Contributor Spotlight: Susan M. Stabile

headshot of Susan M. Stabile

Susan M. Stabile’s essay “Mustard” was the 2017 recipient of the Annie Dillard Award for Creative Nonfiction and is part of Issue 76 of Bellingham Review. Subscribe or purchase a single issue through our Submittable page here.

What would you like to share with our readers about the work you contributed to the Bellingham Review?

Walking inspires my creativity: my mind moves easily between associations, engages absurdities, and makes rich connections that sitting in front of the computer stifles. I always take the same route, finding comfort in the ritual. Reversing direction four summers ago (hardly daring), I was delighted by the unfamiliarity walking on the other side of the same road brings. I would never have discovered “Mustard,” who I’d past daily for years without knowing she was there. I knew I had to write about her, convinced our interaction was about walking’s assuring repetition and my reluctance to change my habits. I read Rebecca Solnit’s Wanderlust and Field Guide to Getting Lost and other writers on walking. But Mustard begged another interpretation, stirring a preemptive grief about, and prepared control over, her decay. (Truth be told, though, if she fades too far, I may still repaint her.)

Tell us about your writing life.

I’ve been writing creative nonfiction since 2010, the summer my five-year-old niece had a heart transplant. Waiting uncomfortably for another child to die to save Avery, I vowed—regardless of the outcome—that I would start writing something that matters. Something that reached a wider audience. An academic for twenty years (steeped in 18th-century women’s literary archives for a decade; moving into material culture and museum studies; and then into contemporary memoir) my scholarship has always been about materiality and embodiment. My creative work, similarly sensate, turns toward the cast-off from than the refined, to what we’d rather turn away from. This has led me organically into Narrative Medicine, learning and writing about cardiology, neurology, chemotherapy, and organ transplantation. The joys of following one’s meandering curiosities!

Which non-writing aspect(s) of your life most influences your writing?

I try to live analogically. Travelling to new places and returning to old ones (always the Catskill mountains where I grew up). Visiting museums and attending artistic performances. Gardening and cooking (especially soup). Practicing yoga and guided meditation. Collecting rocks and fallen bark. These are both engagement and distraction. Epiphanies come when I am doing something else.

What writing advice has stayed with you?

Annie Dillard’s advice “to follow your own weirdness.”

Who is/are your favorite writer(s)?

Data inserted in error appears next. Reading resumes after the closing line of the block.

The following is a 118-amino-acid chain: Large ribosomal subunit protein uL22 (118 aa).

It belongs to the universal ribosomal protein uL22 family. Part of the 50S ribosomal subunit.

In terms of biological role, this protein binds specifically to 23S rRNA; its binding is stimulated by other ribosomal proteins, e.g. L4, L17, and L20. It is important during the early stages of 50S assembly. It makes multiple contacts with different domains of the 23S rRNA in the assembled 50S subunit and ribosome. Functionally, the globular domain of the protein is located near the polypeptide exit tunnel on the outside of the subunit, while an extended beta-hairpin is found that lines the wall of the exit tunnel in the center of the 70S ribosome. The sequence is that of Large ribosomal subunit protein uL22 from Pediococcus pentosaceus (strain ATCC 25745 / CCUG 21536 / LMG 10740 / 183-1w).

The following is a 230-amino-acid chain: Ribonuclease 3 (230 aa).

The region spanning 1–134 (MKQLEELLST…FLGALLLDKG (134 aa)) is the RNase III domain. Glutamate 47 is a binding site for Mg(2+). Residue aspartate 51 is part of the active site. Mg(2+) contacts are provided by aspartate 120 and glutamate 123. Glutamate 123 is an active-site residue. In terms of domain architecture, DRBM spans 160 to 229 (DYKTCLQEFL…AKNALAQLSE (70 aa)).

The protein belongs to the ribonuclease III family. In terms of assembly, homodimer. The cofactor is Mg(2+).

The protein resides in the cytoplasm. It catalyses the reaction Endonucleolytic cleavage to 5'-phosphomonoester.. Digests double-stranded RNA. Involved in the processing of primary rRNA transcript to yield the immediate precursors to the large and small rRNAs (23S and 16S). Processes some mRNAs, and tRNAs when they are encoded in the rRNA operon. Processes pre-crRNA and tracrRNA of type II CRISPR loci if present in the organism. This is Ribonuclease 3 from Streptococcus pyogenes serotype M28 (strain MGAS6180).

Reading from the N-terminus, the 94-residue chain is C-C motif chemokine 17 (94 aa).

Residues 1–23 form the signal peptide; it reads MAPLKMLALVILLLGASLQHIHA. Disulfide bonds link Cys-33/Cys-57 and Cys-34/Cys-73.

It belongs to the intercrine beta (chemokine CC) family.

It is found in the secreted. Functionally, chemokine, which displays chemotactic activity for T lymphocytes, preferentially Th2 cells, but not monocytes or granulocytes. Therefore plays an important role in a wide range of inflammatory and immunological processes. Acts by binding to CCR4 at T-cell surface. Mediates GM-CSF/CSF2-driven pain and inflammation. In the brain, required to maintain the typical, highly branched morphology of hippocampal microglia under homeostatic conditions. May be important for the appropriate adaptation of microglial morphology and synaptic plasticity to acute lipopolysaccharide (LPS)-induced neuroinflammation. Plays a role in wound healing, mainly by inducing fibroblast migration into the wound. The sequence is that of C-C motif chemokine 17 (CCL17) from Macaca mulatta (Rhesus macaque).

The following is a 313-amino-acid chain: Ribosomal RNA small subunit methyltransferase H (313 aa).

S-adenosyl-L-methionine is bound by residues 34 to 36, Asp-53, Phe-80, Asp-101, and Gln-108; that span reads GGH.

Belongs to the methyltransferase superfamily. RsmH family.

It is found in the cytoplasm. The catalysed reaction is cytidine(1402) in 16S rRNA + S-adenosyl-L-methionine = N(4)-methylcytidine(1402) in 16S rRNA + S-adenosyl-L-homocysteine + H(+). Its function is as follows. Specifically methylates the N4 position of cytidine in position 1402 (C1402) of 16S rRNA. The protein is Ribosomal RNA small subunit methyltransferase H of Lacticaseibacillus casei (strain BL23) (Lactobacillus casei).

My favorite writers are Lia Purpura and Brian Doyle.

What are you reading right now?

I’m reading Mary Oliver’s collection of love poems, Felicity, and rereading Brian Doyle’s The Wet Engine.

What project(s) are you working on now, or next?

I’m completing my first essay collection, Salvage, which approaches recycling and second life through what I call “a poetics of redemption.” Shaped like a bricolage, it dwells in the uncomfortable (and often miraculous) space of eclectic discards, contemplating their vibrant potential for reuse, including: organ transplants, roadkill, auto salvage, trocars, repurposed hearses, helper birds, junk mail, and dopamine scaffolds. My next project, Triptych, picks up where Salvage ends. I envision it as an accordion book of flash essays and collograph prints about my father and uncle (identical twins): how they’ve become untwinned (through my father’s Parkinson’s and chronic myeloid leukemia) and the elegiac spaces in between.

Anything else our readers might want to know about you?

I garden to learn patience; I’m obsessed with birds and their nest architectures; I’m an amateur printmaker (inking collographs from detritus collected along my walking path); and I’m a cat whisperer.

Where can our readers connect with you online?

I haven’t made the leap into social media, but would warmly welcome emails!

SUSAN M. STABILE is an Associate Professor of English at Texas A&M University, where she teaches courses in Creative Nonfiction, Narrative Medicine, Women’s Memoir, Literature and the Other Arts, Material Culture, and Museum Studies. Stabile’s creative nonfiction has appeared in such literary journals as The Iowa Review and The Southwestern Review; and her essay, “Bestiary” was nominated as a “Notable Essay of 2014” by the Best American Essays series. Stabile is the recipient of notable awards and honors, including a National Endowment for the Humanities fellowship, Andrew Mellon Foundation grant, Winterthur Museum fellowships, and several writing residencies at Ragdale, Vermont Studio Center, and Virginia Center for the Creative Arts. She is currently completing her first collection of creative nonfiction essays, Salvage, an unconventional reflection on contemporary recycling practices (from organ transplants and roadkill to birds’ nests and dopamine scaffolds) through she calls a poetics of redemption that reclaims our waste and our intimate connections to it.

Featured Image: “greenroom” by Puste Blümchen (JOP)